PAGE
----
To accomplish that, sponsors need a deep understanding of their procedures and how minor changes affect the product’s quality. Even though it is impossible to list all the risk factors that need to be considered, in the following paragraphs, some of the most common risk assessment inputs used for audit plan development will be discussed.
The type of operations performed at the supplier’s facility is the most critical factor. High-risk operations usually include sterile manufacturing, packaging and labeling, final product release, and excipient testing. These operations tend to have a higher degree of regulatory oversight and are therefore assigned a higher risk level. Therefore, suppliers that perform this class of operations should be prioritized.
When assessing the risk proﬁle of a vendor, several factors about its facility and equipment should be considered. These factors include facility design (compliance with cGMPs), maintenance, and equipment calibration. In addition, if past audits or regulatory inspections have identified problems with major systems (e.g., air handling systems/), this information should also be considered while assessing the facility’s risk profile.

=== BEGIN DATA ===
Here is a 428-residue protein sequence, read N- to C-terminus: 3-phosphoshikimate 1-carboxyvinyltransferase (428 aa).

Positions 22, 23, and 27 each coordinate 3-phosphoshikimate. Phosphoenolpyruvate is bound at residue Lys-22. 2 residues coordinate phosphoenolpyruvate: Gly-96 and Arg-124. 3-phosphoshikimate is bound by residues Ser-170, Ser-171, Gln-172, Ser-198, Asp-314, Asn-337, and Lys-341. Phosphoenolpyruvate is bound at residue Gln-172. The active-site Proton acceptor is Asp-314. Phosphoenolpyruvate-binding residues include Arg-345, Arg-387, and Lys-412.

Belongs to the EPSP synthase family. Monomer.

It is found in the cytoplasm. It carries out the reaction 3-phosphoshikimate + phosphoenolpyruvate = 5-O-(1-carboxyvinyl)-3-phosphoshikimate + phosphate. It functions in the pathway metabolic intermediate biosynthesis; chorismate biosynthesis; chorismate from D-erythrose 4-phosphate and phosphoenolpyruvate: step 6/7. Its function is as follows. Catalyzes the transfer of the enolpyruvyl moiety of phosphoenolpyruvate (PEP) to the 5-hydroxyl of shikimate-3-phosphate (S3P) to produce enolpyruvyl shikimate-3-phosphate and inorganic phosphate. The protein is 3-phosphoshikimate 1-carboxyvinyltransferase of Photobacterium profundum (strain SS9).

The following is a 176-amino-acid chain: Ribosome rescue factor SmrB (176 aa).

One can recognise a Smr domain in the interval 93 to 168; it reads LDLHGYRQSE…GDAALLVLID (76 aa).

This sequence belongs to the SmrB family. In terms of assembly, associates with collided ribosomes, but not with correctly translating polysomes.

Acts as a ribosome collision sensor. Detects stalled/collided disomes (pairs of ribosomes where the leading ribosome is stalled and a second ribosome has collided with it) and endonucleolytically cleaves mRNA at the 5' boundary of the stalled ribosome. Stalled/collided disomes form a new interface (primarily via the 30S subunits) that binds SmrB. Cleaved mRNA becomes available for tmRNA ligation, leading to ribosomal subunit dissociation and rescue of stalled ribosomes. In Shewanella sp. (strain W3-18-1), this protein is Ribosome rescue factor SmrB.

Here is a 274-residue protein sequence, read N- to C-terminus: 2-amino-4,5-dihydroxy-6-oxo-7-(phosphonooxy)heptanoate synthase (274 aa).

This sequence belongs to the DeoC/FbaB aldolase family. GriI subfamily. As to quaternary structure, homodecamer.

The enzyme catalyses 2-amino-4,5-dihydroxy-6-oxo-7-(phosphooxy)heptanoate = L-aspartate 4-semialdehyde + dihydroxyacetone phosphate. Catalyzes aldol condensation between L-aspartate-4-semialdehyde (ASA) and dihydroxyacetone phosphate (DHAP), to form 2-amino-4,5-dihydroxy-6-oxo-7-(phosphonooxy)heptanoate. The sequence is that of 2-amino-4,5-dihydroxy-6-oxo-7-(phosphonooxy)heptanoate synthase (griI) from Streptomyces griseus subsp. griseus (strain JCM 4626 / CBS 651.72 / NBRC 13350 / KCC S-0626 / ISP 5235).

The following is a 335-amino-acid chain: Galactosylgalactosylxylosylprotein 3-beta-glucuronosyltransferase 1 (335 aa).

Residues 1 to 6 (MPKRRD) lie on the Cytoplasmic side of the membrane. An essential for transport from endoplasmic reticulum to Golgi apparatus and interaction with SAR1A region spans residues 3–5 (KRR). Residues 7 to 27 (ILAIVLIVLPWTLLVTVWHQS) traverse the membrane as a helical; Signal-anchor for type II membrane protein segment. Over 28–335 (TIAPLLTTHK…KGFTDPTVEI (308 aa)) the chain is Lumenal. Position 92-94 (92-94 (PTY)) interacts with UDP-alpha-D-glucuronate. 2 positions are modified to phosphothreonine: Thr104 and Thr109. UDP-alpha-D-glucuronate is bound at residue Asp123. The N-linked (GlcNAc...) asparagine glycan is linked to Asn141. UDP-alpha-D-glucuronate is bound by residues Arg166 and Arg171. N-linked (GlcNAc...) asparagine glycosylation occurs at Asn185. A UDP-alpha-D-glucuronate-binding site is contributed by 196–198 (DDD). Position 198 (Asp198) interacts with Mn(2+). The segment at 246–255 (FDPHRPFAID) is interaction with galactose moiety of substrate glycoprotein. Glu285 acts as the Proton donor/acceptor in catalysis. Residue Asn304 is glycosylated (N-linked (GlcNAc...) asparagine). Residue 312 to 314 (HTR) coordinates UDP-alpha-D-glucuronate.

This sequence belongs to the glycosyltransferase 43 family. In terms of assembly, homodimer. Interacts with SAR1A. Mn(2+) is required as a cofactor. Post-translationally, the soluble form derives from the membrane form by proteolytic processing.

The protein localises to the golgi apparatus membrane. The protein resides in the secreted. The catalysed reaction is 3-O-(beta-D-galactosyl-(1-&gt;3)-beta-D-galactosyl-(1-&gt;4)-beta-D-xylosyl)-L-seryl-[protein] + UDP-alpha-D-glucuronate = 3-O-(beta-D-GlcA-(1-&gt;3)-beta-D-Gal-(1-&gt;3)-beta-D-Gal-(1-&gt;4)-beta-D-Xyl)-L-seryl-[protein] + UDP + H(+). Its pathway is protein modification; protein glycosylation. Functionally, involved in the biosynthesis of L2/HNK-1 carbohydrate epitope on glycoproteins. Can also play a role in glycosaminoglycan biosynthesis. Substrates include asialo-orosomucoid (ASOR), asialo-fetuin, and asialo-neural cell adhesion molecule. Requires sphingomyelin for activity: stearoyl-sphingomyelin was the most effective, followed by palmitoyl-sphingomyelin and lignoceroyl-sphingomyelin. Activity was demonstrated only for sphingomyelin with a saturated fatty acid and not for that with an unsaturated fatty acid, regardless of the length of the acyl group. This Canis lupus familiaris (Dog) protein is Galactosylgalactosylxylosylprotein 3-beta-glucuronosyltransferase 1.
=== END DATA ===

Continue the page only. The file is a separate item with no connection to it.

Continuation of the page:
The product class and formulation type may also influence the risk profile of a supplier. For example, manufacturing an intravenous (IV) formulation of a biologic is at a higher risk level than an oral tablet of a well-defined small molecule. Furthermore, information about the other products manufactured at the site will be helpful in developing the risk rank. As an example, a multi-product manufacturer producing products in multiple profile classes (parenteral, tablets, capsules, patches) have a higher risk of cross-contamination than a manufacturer producing a single profile class product.